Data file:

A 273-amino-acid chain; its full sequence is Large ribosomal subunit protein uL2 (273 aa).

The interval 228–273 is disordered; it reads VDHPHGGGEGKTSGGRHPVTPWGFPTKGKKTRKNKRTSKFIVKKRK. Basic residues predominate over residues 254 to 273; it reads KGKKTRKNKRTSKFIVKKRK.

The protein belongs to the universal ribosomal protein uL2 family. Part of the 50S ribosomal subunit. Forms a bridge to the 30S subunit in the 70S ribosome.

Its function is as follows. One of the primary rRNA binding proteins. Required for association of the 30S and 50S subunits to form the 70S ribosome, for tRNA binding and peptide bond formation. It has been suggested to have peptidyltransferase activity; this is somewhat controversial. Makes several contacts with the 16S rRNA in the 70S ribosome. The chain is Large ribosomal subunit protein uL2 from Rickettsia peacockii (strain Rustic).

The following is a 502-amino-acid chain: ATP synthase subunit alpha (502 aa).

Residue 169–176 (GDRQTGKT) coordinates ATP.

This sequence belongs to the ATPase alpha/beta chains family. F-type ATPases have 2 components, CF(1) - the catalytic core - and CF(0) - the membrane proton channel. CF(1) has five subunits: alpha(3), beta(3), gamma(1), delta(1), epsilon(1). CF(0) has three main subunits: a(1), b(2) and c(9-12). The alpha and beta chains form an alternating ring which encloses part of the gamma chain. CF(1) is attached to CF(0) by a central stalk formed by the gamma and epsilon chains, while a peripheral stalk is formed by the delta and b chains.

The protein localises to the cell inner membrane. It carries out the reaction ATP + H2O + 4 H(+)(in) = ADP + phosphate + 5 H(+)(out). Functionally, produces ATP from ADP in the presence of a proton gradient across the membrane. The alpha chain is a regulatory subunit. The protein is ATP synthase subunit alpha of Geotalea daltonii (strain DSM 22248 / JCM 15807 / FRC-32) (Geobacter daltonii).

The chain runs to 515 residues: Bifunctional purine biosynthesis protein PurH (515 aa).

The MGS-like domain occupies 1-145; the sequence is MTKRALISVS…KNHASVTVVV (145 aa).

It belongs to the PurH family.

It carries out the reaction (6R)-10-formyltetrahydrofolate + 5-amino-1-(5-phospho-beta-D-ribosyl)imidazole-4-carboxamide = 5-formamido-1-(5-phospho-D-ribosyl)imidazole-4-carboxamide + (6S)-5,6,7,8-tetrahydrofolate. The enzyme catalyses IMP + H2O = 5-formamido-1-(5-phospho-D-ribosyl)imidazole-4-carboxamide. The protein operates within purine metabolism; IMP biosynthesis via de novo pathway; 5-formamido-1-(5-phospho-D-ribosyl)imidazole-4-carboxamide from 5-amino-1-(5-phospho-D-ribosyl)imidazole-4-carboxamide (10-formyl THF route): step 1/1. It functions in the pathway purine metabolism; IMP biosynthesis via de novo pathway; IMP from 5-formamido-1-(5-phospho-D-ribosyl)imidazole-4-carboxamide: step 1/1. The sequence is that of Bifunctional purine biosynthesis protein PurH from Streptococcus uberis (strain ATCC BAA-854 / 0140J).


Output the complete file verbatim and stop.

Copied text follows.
A 273-amino-acid chain; its full sequence is Large ribosomal subunit protein uL2 (273 aa).

The interval 228–273 is disordered; it reads VDHPHGGGEGKTSGGRHPVTPWGFPTKGKKTRKNKRTSKFIVKKRK. Basic residues predominate over residues 254 to 273; it reads KGKKTRKNKRTSKFIVKKRK.

The protein belongs to the universal ribosomal protein uL2 family. Part of the 50S ribosomal subunit. Forms a bridge to the 30S subunit in the 70S ribosome.

Its function is as follows. One of the primary rRNA binding proteins. Required for association of the 30S and 50S subunits to form the 70S ribosome, for tRNA binding and peptide bond formation. It has been suggested to have peptidyltransferase activity; this is somewhat controversial. Makes several contacts with the 16S rRNA in the 70S ribosome. The chain is Large ribosomal subunit protein uL2 from Rickettsia peacockii (strain Rustic).

The following is a 502-amino-acid chain: ATP synthase subunit alpha (502 aa).

Residue 169–176 (GDRQTGKT) coordinates ATP.

This sequence belongs to the ATPase alpha/beta chains family. F-type ATPases have 2 components, CF(1) - the catalytic core - and CF(0) - the membrane proton channel. CF(1) has five subunits: alpha(3), beta(3), gamma(1), delta(1), epsilon(1). CF(0) has three main subunits: a(1), b(2) and c(9-12). The alpha and beta chains form an alternating ring which encloses part of the gamma chain. CF(1) is attached to CF(0) by a central stalk formed by the gamma and epsilon chains, while a peripheral stalk is formed by the delta and b chains.

The protein localises to the cell inner membrane. It carries out the reaction ATP + H2O + 4 H(+)(in) = ADP + phosphate + 5 H(+)(out). Functionally, produces ATP from ADP in the presence of a proton gradient across the membrane. The alpha chain is a regulatory subunit. The protein is ATP synthase subunit alpha of Geotalea daltonii (strain DSM 22248 / JCM 15807 / FRC-32) (Geobacter daltonii).

The chain runs to 515 residues: Bifunctional purine biosynthesis protein PurH (515 aa).

The MGS-like domain occupies 1-145; the sequence is MTKRALISVS…KNHASVTVVV (145 aa).

It belongs to the PurH family.

It carries out the reaction (6R)-10-formyltetrahydrofolate + 5-amino-1-(5-phospho-beta-D-ribosyl)imidazole-4-carboxamide = 5-formamido-1-(5-phospho-D-ribosyl)imidazole-4-carboxamide + (6S)-5,6,7,8-tetrahydrofolate. The enzyme catalyses IMP + H2O = 5-formamido-1-(5-phospho-D-ribosyl)imidazole-4-carboxamide. The protein operates within purine metabolism; IMP biosynthesis via de novo pathway; 5-formamido-1-(5-phospho-D-ribosyl)imidazole-4-carboxamide from 5-amino-1-(5-phospho-D-ribosyl)imidazole-4-carboxamide (10-formyl THF route): step 1/1. It functions in the pathway purine metabolism; IMP biosynthesis via de novo pathway; IMP from 5-formamido-1-(5-phospho-D-ribosyl)imidazole-4-carboxamide: step 1/1. The sequence is that of Bifunctional purine biosynthesis protein PurH from Streptococcus uberis (strain ATCC BAA-854 / 0140J).